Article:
Social and ecological influences on dispersal and philopatry in the plateau pika (Ochotona curzoniae)

F. Stephen Dobson, Andrew T. Smith, Wang Xue Gao

Research output: Contribution to journalArticle

69 Scopus citations

Abstract

Benefits and costs of dispersal and philopatry of the social plateau pika (Ochotona curzoniae) were studied on the Tibetan plateau for 3 years. Although short-lived, plateau pikas live in cohesive family groups that occupy burrow systems in sedge meadow habitat. Most (57.8%) plateau pikas were philopatric, and dispersal movements were extremely restricted. No juvenile females or adult pikas moved more than two family ranges between years; the greatest observed dispersal distances were by two juvenile males that moved five family ranges from the family of their birth. Traversing unfamiliar habitat was not a cost of pika dispersal because most dispersers settled in families that they could easily visit before dispersal. Dispersal movements appeared to result in equalization of density among pika families, an expected result if competition for environmental resources influenced dispersal. Males did not disperse to gain advantages in competition for mates, as evidenced by their moving to families with significantly fewer females. Females, however, moved to families with significantly more males. Males provide abundant paternal care, and significantly more offspring per female survived to become adults from families with more adult males per adult female. Evidence concerning the influence of inbreeding avoidance on natal dispersal was indirect. Some males exhibited natal philopatry; thus some families had opportunity for close inbreeding. Males and females that dispersed had no opposite-sex relatives in their new families. Philopatric pikas may have benefited by remaining in families that exhibited low local densities, and philopatric females might have benefited from social cooperation with relatives.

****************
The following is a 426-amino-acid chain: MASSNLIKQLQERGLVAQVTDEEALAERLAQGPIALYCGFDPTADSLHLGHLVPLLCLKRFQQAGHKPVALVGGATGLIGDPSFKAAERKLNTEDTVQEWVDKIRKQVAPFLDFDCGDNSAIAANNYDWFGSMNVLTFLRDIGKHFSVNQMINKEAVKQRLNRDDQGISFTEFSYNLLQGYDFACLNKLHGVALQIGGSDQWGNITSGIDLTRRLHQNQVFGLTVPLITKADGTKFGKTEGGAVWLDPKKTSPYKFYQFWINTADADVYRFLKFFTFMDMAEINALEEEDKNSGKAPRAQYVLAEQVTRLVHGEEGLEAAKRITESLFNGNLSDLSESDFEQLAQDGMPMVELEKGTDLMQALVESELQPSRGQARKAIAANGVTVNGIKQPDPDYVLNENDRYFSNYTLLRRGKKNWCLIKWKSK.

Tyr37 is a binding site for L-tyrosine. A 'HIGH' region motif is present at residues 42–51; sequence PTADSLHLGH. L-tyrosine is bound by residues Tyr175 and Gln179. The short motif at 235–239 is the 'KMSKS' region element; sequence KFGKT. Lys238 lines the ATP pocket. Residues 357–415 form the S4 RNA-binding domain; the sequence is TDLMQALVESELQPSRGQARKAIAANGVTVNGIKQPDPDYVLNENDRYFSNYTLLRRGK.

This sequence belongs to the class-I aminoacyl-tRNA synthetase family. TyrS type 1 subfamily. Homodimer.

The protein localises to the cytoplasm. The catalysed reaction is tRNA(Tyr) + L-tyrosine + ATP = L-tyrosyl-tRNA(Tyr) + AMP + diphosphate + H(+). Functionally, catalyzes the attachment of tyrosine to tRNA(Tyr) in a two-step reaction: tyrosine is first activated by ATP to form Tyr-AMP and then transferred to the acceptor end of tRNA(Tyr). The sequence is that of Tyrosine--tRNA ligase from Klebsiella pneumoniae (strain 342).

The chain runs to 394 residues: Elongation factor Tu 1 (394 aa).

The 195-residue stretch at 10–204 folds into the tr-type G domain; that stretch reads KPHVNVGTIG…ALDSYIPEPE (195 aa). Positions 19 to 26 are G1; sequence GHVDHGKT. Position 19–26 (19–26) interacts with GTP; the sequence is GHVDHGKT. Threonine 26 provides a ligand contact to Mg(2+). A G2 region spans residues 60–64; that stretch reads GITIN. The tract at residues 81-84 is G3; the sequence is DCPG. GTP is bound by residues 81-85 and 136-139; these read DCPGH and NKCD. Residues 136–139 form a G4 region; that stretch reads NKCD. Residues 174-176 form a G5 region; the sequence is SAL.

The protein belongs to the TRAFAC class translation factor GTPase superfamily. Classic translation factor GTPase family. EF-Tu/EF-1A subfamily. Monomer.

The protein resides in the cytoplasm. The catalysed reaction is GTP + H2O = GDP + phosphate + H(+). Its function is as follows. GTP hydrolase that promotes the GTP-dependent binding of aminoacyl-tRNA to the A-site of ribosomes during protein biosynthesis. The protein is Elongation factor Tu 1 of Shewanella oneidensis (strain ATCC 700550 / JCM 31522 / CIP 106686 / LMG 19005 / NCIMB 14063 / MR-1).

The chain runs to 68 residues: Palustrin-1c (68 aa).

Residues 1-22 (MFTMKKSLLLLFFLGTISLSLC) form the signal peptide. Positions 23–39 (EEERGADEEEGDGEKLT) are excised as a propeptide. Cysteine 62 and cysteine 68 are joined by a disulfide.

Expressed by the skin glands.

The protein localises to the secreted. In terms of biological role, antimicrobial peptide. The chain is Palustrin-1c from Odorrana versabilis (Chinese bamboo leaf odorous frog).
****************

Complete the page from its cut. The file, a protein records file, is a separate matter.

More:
Original languageEnglish (US)
Pages (from-to)622-635
Number of pages14
JournalBehavioral Ecology
Volume9
Issue number6
DOIs
StatePublished - Jan 1 1998

Keywords

  • Black-lipped pika
  • China
  • Dispersal
  • Inbreeding
  • Mate competition
  • Ochotona curzoniae
  • Philopatry
  • Plateau pika
  • Resource competition
  • Tibetan plateau

ASJC Scopus subject areas

  • Ecology, Evolution, Behavior and Systematics
  • Animal Science and Zoology

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